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How to find movies broadcast in 2.35:1??

Discussion in 'DIRECTV Programming' started by Steve Rhodes, Jun 20, 2013.

  1. Steve Rhodes

    Steve Rhodes Godfather

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    We have a Cinemascope screen (2.35:1). At any given time, about 2 movies on DirecTV in the 500 series listing are being shown in 2.35:1. Most most movies, however, are shown in 16:9 whether they were originally shot in 2.35:1 or not. All of these just say HD. Sometimes LB also appears in the listing but it's not very often and most of the time, it appears on movies that being shown 16:9 not letterboxed at all.

    How do I figure in advance, so I can record them, which movies will be shown in 2.35:1?

    There are many movies not on Netflix that are on DirecTV. While Netflix generally shows all films in the original aspect ratio, I would like to watch some of them that DirecTV has that Netflix doesn't.
     
  2. MysteryMan

    MysteryMan Well-Known Member DBSTalk Club

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    TCM and HDNET Movies broadcast films in their original aspect ratio. With the rest it's hit or miss.
     
  3. Steve Rhodes

    Steve Rhodes Godfather

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    TCM and HDNET broadcast very old to sort of old movies. We like films out mainly in the last few years.

    It seems like such a simple thing for Directtv to include in the info on whether the movies are chopped or not. Surely there must be some way with guide or some website like the ones for the content providers that give that info.

    Help
     
  4. Laxguy

    Laxguy Honi Soit Qui Mal Y Pense.

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    IMDB.com gives the aspect ratio the film was shot in, but not how it's transmitted. Usually not a DIRECTV decision; they have to broadcast what they get from the provider.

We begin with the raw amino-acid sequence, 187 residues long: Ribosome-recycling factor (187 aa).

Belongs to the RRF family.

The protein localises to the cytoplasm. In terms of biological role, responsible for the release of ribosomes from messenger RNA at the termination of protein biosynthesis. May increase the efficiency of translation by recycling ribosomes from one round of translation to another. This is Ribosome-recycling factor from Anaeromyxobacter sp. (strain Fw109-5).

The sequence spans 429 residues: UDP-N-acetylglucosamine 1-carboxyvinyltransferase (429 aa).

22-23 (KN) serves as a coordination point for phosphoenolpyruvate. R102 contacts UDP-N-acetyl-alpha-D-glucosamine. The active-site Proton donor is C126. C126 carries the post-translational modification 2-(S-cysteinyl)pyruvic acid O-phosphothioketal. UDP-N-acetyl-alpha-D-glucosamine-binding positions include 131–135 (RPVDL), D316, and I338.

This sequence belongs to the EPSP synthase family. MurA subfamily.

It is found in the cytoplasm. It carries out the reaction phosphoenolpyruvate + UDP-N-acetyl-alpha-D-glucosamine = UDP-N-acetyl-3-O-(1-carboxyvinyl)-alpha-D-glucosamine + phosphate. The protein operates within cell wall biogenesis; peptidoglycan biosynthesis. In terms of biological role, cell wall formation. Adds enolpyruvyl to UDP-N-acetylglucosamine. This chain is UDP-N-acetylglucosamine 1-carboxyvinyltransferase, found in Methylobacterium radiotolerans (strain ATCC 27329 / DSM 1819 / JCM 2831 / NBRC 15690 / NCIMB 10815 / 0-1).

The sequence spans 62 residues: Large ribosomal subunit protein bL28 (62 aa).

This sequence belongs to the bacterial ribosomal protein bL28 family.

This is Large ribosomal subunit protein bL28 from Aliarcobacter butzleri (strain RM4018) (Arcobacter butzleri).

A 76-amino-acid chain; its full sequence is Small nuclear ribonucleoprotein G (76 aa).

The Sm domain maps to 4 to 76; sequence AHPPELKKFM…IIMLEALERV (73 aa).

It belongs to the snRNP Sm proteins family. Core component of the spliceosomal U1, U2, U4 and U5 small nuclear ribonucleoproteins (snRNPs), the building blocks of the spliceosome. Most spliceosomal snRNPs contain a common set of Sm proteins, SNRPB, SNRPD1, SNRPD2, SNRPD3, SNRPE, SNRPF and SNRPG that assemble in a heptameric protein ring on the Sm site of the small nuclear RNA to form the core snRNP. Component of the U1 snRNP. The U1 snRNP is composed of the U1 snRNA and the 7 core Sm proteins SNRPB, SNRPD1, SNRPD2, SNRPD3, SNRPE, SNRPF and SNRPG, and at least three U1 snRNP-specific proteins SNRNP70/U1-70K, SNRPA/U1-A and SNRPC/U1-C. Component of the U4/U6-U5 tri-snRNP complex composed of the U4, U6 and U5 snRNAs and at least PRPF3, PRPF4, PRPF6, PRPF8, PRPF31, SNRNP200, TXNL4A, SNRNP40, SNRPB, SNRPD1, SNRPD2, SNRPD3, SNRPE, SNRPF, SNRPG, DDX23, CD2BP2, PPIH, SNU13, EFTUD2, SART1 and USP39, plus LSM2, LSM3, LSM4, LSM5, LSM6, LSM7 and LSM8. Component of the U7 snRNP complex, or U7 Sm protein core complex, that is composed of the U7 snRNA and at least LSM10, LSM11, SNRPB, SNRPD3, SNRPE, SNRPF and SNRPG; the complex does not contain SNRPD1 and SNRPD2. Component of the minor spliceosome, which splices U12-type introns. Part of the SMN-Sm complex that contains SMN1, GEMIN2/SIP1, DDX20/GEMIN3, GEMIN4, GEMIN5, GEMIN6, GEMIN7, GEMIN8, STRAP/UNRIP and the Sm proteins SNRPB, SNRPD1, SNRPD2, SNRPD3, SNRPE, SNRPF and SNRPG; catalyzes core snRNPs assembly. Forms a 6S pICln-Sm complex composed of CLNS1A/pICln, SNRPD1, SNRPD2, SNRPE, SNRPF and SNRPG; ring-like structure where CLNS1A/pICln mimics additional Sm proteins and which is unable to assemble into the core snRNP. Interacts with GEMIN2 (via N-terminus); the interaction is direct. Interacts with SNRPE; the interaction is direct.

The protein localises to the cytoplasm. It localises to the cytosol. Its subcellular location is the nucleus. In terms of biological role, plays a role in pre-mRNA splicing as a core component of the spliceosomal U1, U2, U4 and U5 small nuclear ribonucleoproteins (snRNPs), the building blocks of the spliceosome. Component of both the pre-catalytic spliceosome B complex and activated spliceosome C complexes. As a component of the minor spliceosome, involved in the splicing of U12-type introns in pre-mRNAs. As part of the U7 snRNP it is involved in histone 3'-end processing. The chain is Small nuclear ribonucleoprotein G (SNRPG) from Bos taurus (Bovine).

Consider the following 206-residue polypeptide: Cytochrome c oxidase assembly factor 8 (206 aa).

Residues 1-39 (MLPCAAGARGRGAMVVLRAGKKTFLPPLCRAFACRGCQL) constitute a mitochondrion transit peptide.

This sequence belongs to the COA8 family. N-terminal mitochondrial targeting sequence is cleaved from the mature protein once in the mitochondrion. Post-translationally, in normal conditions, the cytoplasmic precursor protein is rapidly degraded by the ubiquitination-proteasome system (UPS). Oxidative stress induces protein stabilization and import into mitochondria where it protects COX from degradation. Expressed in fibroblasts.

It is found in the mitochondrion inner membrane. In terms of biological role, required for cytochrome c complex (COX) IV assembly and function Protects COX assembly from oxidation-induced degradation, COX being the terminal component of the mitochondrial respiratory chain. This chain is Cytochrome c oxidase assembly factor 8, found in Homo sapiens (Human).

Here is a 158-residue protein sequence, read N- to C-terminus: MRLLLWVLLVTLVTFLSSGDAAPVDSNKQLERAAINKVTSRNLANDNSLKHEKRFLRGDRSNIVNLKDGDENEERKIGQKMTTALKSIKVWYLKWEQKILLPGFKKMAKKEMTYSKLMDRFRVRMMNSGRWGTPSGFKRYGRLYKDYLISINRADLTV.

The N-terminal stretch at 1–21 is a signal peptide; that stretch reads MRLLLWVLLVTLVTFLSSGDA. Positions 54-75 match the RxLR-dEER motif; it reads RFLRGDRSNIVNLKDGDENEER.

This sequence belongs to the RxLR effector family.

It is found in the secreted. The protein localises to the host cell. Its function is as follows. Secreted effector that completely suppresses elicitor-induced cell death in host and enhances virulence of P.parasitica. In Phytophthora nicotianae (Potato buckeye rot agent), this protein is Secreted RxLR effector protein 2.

5. tonyd79

    tonyd79 Hall Of Fame

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    Except the ppv (including on demand), directv controls none of the aspect ratio. I've never seen consistent data on that from guides of any kind although some are marked "letterbox" which usually means they are OAR.

    Starz! is pretty decent with OAR. Hbo is bad.

    If you get the channels already, record the movies then watch the beginning for the ratio and dump the ones you don't want. Nothing lost.

    Also, I think you can get some info at avsforum.
     
  6. coolman302003

    coolman302003 2014 NBA CHAMPIONS!

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    Showtime & TMC family of networks usually always show movies in there Original Aspect Ratio (OAR) although they do have a digital on screen logo bug that stays present for the duration of the movies (except Flix which only has a logo bug present between movies at times; and is SD only).
     
  7. Steve Rhodes

    Steve Rhodes Godfather

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    -> What forum on avsforum should I look at?
     
  8. Steve Rhodes

    Steve Rhodes Godfather

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    I know it is not DirecTV's fault. But I would like to find a way -- either through the programming guide or through the content providers' websites -- to tell me which upcoming 2.35:1 movies will be broadcast in 2.35:1
     
  9. tonyd79

    tonyd79 Hall Of Fame

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    -> What forum on avsforum should I look at?